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Figure 30.39 shows the energy-level diagram for neon. (a) Verify that the energy of the photon emitted when neon goes from its metastable state to the one immediately below is equal to 1.96 eV. (b) Show that the wavelength of this radiation is 633 nm. (c) What wavelength is emitted when the neon makes a direct transition to its ground state?
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<b>Figure 30.39</b>Energy levels in helium and neon. In the common helium-neon laser, an electrical discharge pumps energy into the metastable states of both atoms. The gas mixture has about ten times more helium atoms than neon atoms. Excited helium atoms easily de-excite by transferring energy to neon in a collision. A population inversion in neon is achieved, allowing lasing by the neon to occur.
Figure 30.39Energy levels in helium and neon. In the common helium-neon laser, an electrical discharge pumps energy into the metastable states of both atoms. The gas mixture has about ten times more helium atoms than neon atoms. Excited helium atoms easily de-excite by transferring energy to neon in a collision. A population inversion in neon is achieved, allowing lasing by the neon to occur.
Question by OpenStax is licensed under CC BY 4.0.
  1. $1.96\textrm{ eV}$ is shown in the figure.
  2. $633 \textrm{ nm}$
  3. $60.0\textrm{ nm}$
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OpenStax College Physics for AP® Courses Solution, Chapter 30, Problem 30 (Problems & Exercises) (1:52)

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Video Transcript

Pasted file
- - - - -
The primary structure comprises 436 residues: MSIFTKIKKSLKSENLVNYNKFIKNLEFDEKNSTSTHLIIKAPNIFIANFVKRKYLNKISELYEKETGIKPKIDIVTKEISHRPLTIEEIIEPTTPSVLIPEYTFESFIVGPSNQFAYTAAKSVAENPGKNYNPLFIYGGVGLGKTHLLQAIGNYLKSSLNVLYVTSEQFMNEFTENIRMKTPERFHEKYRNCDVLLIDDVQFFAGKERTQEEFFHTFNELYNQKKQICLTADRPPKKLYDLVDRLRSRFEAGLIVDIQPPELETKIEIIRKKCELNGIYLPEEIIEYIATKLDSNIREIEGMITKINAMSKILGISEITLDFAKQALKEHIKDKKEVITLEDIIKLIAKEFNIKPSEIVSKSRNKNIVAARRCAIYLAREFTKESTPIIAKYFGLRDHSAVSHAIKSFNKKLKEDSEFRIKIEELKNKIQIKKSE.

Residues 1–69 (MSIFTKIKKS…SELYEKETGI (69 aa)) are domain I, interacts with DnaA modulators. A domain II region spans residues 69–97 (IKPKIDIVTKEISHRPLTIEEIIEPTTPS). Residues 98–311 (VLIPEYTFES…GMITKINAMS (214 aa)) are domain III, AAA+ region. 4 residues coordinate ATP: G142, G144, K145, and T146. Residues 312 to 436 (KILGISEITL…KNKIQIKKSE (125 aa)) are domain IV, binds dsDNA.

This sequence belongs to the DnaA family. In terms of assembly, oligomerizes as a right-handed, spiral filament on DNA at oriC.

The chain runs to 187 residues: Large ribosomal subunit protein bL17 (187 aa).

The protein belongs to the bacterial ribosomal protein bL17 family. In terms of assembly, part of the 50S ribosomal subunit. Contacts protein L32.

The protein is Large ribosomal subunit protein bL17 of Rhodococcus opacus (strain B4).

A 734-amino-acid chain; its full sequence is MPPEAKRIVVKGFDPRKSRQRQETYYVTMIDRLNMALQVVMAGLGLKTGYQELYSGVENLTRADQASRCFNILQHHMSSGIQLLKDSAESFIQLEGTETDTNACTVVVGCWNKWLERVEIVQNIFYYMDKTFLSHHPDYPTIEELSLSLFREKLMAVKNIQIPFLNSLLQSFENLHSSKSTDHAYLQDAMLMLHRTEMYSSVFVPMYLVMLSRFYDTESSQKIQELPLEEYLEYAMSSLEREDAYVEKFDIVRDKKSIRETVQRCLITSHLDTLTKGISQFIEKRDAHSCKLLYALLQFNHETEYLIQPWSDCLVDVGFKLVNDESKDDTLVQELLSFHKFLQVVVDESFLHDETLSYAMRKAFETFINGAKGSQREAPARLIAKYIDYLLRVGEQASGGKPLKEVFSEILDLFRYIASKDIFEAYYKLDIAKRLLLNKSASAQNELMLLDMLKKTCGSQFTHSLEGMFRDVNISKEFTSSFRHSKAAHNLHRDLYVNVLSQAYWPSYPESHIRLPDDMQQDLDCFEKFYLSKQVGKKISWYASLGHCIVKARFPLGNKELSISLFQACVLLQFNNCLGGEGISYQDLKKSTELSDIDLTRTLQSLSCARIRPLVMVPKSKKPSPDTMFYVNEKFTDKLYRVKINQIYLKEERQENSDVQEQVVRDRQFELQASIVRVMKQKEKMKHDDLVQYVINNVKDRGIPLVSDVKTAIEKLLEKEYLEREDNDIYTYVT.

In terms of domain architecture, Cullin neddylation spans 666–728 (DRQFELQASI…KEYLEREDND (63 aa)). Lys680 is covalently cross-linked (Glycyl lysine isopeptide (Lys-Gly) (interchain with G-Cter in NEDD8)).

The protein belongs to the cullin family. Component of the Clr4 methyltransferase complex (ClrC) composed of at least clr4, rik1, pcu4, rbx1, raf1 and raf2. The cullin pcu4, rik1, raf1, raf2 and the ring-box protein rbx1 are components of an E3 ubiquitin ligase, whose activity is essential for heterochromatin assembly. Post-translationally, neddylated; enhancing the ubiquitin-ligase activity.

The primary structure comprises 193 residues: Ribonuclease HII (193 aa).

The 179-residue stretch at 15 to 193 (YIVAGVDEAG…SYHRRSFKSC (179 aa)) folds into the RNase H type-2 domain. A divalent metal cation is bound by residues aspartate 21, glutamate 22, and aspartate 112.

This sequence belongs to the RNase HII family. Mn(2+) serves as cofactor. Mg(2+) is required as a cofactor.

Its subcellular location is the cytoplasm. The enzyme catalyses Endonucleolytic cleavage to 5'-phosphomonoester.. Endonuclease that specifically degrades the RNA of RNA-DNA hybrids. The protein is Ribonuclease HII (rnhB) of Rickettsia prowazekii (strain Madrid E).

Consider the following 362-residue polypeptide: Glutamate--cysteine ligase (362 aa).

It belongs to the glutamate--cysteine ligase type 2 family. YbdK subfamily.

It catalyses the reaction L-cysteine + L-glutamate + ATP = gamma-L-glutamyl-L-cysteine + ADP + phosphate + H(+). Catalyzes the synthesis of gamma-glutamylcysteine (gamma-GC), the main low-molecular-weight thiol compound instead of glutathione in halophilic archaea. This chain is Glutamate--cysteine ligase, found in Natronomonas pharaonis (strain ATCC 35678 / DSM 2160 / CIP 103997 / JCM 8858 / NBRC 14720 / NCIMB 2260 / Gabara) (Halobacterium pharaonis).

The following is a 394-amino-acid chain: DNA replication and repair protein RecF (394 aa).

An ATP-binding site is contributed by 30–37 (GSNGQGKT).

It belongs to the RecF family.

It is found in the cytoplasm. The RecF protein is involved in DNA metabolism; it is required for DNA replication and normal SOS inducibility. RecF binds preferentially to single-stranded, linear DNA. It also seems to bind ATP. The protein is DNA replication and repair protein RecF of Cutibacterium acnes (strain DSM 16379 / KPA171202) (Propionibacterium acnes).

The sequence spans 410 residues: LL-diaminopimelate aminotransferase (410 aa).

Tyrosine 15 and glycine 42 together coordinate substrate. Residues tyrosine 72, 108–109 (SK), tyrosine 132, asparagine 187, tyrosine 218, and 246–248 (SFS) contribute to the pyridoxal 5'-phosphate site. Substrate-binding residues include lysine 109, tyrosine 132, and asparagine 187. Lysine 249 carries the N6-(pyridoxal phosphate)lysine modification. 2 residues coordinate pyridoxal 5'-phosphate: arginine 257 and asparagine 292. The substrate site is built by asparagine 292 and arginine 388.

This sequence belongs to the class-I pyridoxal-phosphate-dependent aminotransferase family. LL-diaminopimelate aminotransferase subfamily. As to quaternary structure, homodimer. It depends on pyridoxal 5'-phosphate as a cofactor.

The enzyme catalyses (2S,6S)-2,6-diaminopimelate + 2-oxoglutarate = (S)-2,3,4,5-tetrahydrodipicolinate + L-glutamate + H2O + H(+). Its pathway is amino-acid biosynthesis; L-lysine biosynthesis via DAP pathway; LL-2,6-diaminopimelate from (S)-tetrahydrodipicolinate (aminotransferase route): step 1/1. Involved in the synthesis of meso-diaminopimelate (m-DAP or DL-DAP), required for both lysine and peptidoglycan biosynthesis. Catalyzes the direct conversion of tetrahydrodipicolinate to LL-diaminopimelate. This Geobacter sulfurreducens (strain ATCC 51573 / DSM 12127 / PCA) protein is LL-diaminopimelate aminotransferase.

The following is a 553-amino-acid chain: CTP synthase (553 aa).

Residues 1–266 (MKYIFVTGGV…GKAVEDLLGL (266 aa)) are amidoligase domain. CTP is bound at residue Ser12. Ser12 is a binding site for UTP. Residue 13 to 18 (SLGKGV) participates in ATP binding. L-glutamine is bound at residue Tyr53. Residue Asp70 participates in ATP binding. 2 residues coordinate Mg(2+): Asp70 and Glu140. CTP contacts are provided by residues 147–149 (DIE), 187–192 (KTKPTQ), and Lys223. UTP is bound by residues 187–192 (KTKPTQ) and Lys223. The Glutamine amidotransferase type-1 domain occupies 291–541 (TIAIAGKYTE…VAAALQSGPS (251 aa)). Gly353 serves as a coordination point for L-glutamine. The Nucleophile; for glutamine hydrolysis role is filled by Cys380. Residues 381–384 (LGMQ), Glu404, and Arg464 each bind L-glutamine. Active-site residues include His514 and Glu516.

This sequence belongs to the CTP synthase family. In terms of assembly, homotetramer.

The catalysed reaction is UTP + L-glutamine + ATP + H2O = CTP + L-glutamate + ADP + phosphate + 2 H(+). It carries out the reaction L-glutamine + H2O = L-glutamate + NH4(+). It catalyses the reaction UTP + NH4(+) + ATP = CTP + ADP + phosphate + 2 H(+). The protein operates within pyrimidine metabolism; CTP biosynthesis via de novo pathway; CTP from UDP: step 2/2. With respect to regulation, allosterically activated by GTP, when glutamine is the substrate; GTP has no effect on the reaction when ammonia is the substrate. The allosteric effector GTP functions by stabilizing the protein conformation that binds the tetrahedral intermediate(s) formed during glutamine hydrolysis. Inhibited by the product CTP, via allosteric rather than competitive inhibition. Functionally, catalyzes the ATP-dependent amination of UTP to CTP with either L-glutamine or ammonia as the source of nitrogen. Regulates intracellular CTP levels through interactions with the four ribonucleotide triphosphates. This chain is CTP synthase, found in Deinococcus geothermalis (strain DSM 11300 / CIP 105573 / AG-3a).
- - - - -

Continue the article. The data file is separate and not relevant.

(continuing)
This is College Physics Answers with Shaun Dychko. This is figure [30.39] and it shows the energy levels for neon and question (a) is asking us to verify that the energy of the photon emitted when neon goes from its metastable state to the one immediately below it that it will emit a photon with an energy of 1.96 electron volts but that's shown in the figure I mean the energy of the photon that gets emitted here... the photon will have an energy equal to the difference between these energy levels. Okay! So part (b) asks what is the wavelength of that photon? Well the energy of the photon is Planck's constant times speed of light divided by the wavelength and we can solve for λ by multiplying both sides by λ over the energy and I put the subscript λ on there just to say this is the energy of a photon. So the wavelength then is 1240 electron volt nanometers where I am choosing these convenient units for hc because the electron volts will cancel with the 1.96 electron volts in the denominator and we end up with an answer in nanometers, this works out to 633 nanometers and this is red light and this is the visible light that you see from a helium-neon laser. Part (c) asks for the wavelength of the photon emitted from a direct transition between this metastable state all the way to the ground state so that photon will have an energy equal to 20.66 electron volts. So we take 1240 electron volt nanometers divided by 20.66 electron volts and that is 60.0 nanometers— this is ultraviolet light.